Learn About the Plan
Tell Us About Your Priorities for Walking and Biking
Learn about proposed bicycle and pedestrian improvements in Pittsburg by clicking on the lines and dots in the map below. We want to hear what you think! Please provide comments in the survey next to the webmap. Use the Visual Dictionary below to learn about the proposed treatments.
This section presents a snapshot of who lives in Pittsburg today.
Many People Living at or Below the Poverty Line
Pittsburg is disproportionately
Affected by Public Health Concerns
Pittsburg gets around
- Pittsburg: 85%
- Antioch: 86%
- Walnut Creek: 67%
- Contra Costa County: 79%
Communities of Concern is a specific term used by the Metropolitan Transportation Commission (MTC) to designate census tracts in the San Francisco Bay Area that have a concentration of both minority and low-income households at certain thresholds, or that have a concentration of additional factors such as people with disability, seniors 75 years and over, and cost-burdened renters.
Walking and Biking Safety in Pittsburg
People walking and biking are typically the most vulnerable users of the street from a safety perspective. Understanding which streets in Pittsburg see more bicycle and pedestrian collisions will help prioritize safety improvements citywide.
Within Pittsburg, 78% of all walking and biking collisions occur on only 7% of the city streets. The map below shows streets with a high concentration of bicycle and/or pedestrian severe injuries and fatalities resulting from traffic collisions.
About two thirds (63%) of collisions on high injury corridors involved pedestrians and about one third (37%) involved cyclists
Just over half of bicycle collisions occurred at an intersection or intersection approach (within 100’ of the intersection)
Leland Road and Railroad Avenue saw the highest number of bicycle collisions between 2012 and 2016
Older and younger pedestrians are over-represented in the collision records – accounting for 42% of all injured pedestrians
Biking in Pittsburg Today
Bicycle networks consist of bikeways on the street as well as paths that are located away from streets. The main types of facilities observed in Pittsburg today include:
consist of off-street bicycle paths that are generally shared with pedestrians. They may be adjacent to an existing roadway or entirely independent.
The Delta De Anza Trail is a popular shared-use path in Pittsburg.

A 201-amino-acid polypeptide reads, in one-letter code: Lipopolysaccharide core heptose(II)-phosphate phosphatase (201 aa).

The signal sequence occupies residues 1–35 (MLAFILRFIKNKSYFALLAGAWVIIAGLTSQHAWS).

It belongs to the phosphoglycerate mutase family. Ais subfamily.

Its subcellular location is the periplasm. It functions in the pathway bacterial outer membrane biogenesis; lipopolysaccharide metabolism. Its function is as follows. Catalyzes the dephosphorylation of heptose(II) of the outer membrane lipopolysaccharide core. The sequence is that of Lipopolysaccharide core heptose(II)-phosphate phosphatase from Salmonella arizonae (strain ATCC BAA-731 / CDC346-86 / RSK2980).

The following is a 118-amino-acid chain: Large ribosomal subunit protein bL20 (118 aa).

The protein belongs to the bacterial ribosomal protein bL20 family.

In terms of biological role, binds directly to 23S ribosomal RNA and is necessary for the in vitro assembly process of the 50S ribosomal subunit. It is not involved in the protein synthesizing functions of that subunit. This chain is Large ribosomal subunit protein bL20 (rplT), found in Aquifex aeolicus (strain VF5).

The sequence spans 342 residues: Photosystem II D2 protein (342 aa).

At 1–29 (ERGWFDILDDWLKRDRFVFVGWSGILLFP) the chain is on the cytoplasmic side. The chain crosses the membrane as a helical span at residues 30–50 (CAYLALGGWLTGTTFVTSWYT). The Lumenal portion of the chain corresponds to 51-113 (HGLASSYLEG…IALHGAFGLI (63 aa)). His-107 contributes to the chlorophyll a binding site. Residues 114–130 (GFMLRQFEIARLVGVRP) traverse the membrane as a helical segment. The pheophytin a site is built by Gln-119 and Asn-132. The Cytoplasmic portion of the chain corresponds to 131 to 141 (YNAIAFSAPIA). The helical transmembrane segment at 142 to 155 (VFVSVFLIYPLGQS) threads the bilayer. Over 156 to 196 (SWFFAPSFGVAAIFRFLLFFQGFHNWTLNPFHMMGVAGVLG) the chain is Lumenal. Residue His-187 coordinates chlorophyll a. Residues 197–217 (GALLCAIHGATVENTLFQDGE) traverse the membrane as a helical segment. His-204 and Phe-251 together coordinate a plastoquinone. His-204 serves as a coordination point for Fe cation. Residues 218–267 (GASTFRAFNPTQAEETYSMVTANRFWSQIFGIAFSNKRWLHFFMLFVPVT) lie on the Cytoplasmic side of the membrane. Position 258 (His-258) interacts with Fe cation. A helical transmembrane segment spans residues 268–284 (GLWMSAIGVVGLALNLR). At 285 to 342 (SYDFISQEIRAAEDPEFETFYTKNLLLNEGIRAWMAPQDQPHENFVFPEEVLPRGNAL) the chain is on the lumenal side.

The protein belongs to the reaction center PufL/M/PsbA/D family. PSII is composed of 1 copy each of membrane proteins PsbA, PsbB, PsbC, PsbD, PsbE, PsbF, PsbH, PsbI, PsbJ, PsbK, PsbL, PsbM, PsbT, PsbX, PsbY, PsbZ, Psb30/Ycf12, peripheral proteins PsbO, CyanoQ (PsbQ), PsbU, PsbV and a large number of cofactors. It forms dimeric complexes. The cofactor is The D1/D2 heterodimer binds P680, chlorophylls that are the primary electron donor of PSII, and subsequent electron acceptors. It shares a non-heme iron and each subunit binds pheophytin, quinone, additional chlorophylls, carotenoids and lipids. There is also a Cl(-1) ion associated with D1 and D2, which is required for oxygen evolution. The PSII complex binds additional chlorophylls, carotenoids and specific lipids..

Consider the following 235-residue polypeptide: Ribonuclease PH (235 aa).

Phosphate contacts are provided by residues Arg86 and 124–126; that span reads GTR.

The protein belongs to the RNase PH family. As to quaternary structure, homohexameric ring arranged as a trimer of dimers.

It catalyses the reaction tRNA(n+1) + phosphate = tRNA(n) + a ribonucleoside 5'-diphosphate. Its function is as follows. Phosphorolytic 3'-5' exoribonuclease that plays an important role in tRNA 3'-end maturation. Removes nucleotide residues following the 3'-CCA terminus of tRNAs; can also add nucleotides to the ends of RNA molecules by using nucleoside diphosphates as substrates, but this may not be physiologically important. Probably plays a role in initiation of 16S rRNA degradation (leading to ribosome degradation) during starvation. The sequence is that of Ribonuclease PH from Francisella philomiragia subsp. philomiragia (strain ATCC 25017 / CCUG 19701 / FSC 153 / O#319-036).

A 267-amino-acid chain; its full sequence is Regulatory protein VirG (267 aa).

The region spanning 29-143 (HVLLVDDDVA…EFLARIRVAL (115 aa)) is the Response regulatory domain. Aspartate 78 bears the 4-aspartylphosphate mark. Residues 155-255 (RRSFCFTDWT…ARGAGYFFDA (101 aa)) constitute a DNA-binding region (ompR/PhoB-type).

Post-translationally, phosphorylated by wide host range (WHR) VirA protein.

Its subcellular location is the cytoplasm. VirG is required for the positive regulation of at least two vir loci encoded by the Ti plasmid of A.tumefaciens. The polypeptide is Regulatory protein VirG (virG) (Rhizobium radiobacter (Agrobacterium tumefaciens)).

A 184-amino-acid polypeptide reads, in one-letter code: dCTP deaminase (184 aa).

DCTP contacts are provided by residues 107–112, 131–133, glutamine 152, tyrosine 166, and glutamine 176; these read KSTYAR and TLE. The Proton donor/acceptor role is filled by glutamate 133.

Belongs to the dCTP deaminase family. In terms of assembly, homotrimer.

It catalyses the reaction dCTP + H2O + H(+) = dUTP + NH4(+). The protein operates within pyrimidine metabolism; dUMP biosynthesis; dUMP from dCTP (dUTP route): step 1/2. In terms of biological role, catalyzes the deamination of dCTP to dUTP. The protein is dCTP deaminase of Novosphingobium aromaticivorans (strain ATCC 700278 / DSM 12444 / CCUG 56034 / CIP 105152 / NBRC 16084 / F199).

Harbor Street provides continuous bike lanes from Stoneman Drive to 8th Street.
consist of designated and signed bicycle routes where bicyclists share the roadway with vehicles. They may or may not be marked with “sharrows,” and they are usually signed.
Central Avenue is a designated bike route.
How comfortable people feel while biking is a major factor in the number of trips people make by bicycle. Many people will feel uncomfortable on streets that are stressful, such as those with heavy traffic or auto speeds, and may avoid trips by bike .
The map below illustrates streets found to be high or low stress in Pittsburg.
- Pittsburg currently has 43 miles of bike facilities, of which 66% are bike lanes, 30% are shared-use paths, and 4% are bike routes.
- The existing bike network has gaps in coverage, with limited connections across the city east-west and north-south.
- Most major roadways that are good cross-town routes, such as Railroad Avenue, Leland Road, North Parkside Rive, East 14th Street, and Willow Pass Road/10th Street, are high stress facilities.
- Of the 339 miles of roads and paths in Pittsburg, 82% are low-stress streets. Most of these roads are residential streets where many people would feel comfortable riding given the lower speeds and traffic volumes.
- The Delta De Anza Trail is a key biking facility in Pittsburg, which offers a low stress experience for cyclists. However, it is challenged by numerous roadway crossings that can be stressful and limit the overall comfort of the route.
Walking in Pittsburg Today
Pedestrian networks generally consist of sidewalks, paths, and crosswalks. Together, these should create a continuous and direct network of travel in a city.
Sidewalks and Paths
Good sidewalks should have a buffer from traffic, a wide usable space for walking, and some organization of the sidewalk adjacent to buildings. Most streets in Pittsburg have sidewalks; however, about 13 miles of streets are missing sidewalks.
Both signalized crosswalks and all-way stop crosswalks can be complex for pedestrians to navigate. Common complexities that make these types of pedestrian crossings difficult in Pittsburg include:
- Large Intersections
- Right-turn Slip Lanes
- Not All Crosswalks Are Marked
- Skewed or Offset Intersections
are locations where sidewalks or designated walkways intersect a roadway that lacks a traffic signal or stop sign. Most uncontrolled crosswalks in Pittsburg are located on two-lane roadways with few cars and a speed limit of 25-30 MPH. Improvements to increase safety and comfort include high-visibility crosswalk paint, crosswalk signs, street lighting, rectangular rapid flashing beacons (RRFBs) or pedestrian hybrid beacons (PHBs).
A Project from
City of Pittsburg, CA
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